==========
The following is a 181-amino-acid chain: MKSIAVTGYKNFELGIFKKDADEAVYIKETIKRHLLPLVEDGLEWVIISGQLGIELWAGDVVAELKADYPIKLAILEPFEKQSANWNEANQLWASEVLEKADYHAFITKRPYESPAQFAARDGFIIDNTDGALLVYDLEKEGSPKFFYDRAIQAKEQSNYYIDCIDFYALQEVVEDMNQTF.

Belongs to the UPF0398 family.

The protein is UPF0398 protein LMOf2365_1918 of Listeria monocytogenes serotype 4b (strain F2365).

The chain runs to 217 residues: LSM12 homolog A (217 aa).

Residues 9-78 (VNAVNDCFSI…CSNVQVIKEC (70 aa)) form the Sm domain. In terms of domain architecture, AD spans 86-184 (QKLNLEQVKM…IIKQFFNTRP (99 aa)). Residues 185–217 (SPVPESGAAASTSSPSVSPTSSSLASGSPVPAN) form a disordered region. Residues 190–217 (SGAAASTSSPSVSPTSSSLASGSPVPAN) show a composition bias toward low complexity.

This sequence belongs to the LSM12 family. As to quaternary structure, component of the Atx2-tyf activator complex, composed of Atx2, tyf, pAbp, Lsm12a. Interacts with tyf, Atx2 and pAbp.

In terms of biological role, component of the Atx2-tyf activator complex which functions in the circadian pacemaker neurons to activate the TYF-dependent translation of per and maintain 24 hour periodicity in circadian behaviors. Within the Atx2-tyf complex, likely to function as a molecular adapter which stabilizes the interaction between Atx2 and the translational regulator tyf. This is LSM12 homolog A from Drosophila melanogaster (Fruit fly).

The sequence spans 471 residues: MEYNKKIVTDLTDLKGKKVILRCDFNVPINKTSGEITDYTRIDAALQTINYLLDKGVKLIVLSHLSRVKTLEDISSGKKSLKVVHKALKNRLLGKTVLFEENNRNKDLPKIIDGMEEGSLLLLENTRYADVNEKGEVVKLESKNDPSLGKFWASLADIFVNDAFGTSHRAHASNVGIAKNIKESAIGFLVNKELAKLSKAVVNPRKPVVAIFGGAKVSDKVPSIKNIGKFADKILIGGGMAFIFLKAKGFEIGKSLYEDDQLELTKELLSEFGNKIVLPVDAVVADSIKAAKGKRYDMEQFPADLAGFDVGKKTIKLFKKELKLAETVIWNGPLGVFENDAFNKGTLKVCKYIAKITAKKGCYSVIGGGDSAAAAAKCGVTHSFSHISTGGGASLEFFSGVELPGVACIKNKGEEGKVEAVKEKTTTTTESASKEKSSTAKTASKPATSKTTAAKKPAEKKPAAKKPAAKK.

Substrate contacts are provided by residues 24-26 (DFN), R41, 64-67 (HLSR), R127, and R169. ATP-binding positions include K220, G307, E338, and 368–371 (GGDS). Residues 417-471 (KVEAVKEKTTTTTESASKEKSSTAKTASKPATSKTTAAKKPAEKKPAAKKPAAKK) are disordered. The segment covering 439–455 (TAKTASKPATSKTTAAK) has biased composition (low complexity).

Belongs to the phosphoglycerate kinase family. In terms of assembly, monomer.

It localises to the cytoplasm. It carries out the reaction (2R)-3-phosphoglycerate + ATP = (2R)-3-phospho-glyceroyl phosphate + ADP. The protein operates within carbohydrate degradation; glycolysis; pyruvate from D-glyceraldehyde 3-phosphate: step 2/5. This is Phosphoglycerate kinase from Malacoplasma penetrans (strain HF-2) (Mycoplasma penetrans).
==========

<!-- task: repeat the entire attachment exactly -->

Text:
The following is a 181-amino-acid chain: MKSIAVTGYKNFELGIFKKDADEAVYIKETIKRHLLPLVEDGLEWVIISGQLGIELWAGDVVAELKADYPIKLAILEPFEKQSANWNEANQLWASEVLEKADYHAFITKRPYESPAQFAARDGFIIDNTDGALLVYDLEKEGSPKFFYDRAIQAKEQSNYYIDCIDFYALQEVVEDMNQTF.

Belongs to the UPF0398 family.

The protein is UPF0398 protein LMOf2365_1918 of Listeria monocytogenes serotype 4b (strain F2365).

The chain runs to 217 residues: LSM12 homolog A (217 aa).

Residues 9-78 (VNAVNDCFSI…CSNVQVIKEC (70 aa)) form the Sm domain. In terms of domain architecture, AD spans 86-184 (QKLNLEQVKM…IIKQFFNTRP (99 aa)). Residues 185–217 (SPVPESGAAASTSSPSVSPTSSSLASGSPVPAN) form a disordered region. Residues 190–217 (SGAAASTSSPSVSPTSSSLASGSPVPAN) show a composition bias toward low complexity.

This sequence belongs to the LSM12 family. As to quaternary structure, component of the Atx2-tyf activator complex, composed of Atx2, tyf, pAbp, Lsm12a. Interacts with tyf, Atx2 and pAbp.

In terms of biological role, component of the Atx2-tyf activator complex which functions in the circadian pacemaker neurons to activate the TYF-dependent translation of per and maintain 24 hour periodicity in circadian behaviors. Within the Atx2-tyf complex, likely to function as a molecular adapter which stabilizes the interaction between Atx2 and the translational regulator tyf. This is LSM12 homolog A from Drosophila melanogaster (Fruit fly).

The sequence spans 471 residues: MEYNKKIVTDLTDLKGKKVILRCDFNVPINKTSGEITDYTRIDAALQTINYLLDKGVKLIVLSHLSRVKTLEDISSGKKSLKVVHKALKNRLLGKTVLFEENNRNKDLPKIIDGMEEGSLLLLENTRYADVNEKGEVVKLESKNDPSLGKFWASLADIFVNDAFGTSHRAHASNVGIAKNIKESAIGFLVNKELAKLSKAVVNPRKPVVAIFGGAKVSDKVPSIKNIGKFADKILIGGGMAFIFLKAKGFEIGKSLYEDDQLELTKELLSEFGNKIVLPVDAVVADSIKAAKGKRYDMEQFPADLAGFDVGKKTIKLFKKELKLAETVIWNGPLGVFENDAFNKGTLKVCKYIAKITAKKGCYSVIGGGDSAAAAAKCGVTHSFSHISTGGGASLEFFSGVELPGVACIKNKGEEGKVEAVKEKTTTTTESASKEKSSTAKTASKPATSKTTAAKKPAEKKPAAKKPAAKK.

Substrate contacts are provided by residues 24-26 (DFN), R41, 64-67 (HLSR), R127, and R169. ATP-binding positions include K220, G307, E338, and 368–371 (GGDS). Residues 417-471 (KVEAVKEKTTTTTESASKEKSSTAKTASKPATSKTTAAKKPAEKKPAAKKPAAKK) are disordered. The segment covering 439–455 (TAKTASKPATSKTTAAK) has biased composition (low complexity).

Belongs to the phosphoglycerate kinase family. In terms of assembly, monomer.

It localises to the cytoplasm. It carries out the reaction (2R)-3-phosphoglycerate + ATP = (2R)-3-phospho-glyceroyl phosphate + ADP. The protein operates within carbohydrate degradation; glycolysis; pyruvate from D-glyceraldehyde 3-phosphate: step 2/5. This is Phosphoglycerate kinase from Malacoplasma penetrans (strain HF-2) (Mycoplasma penetrans).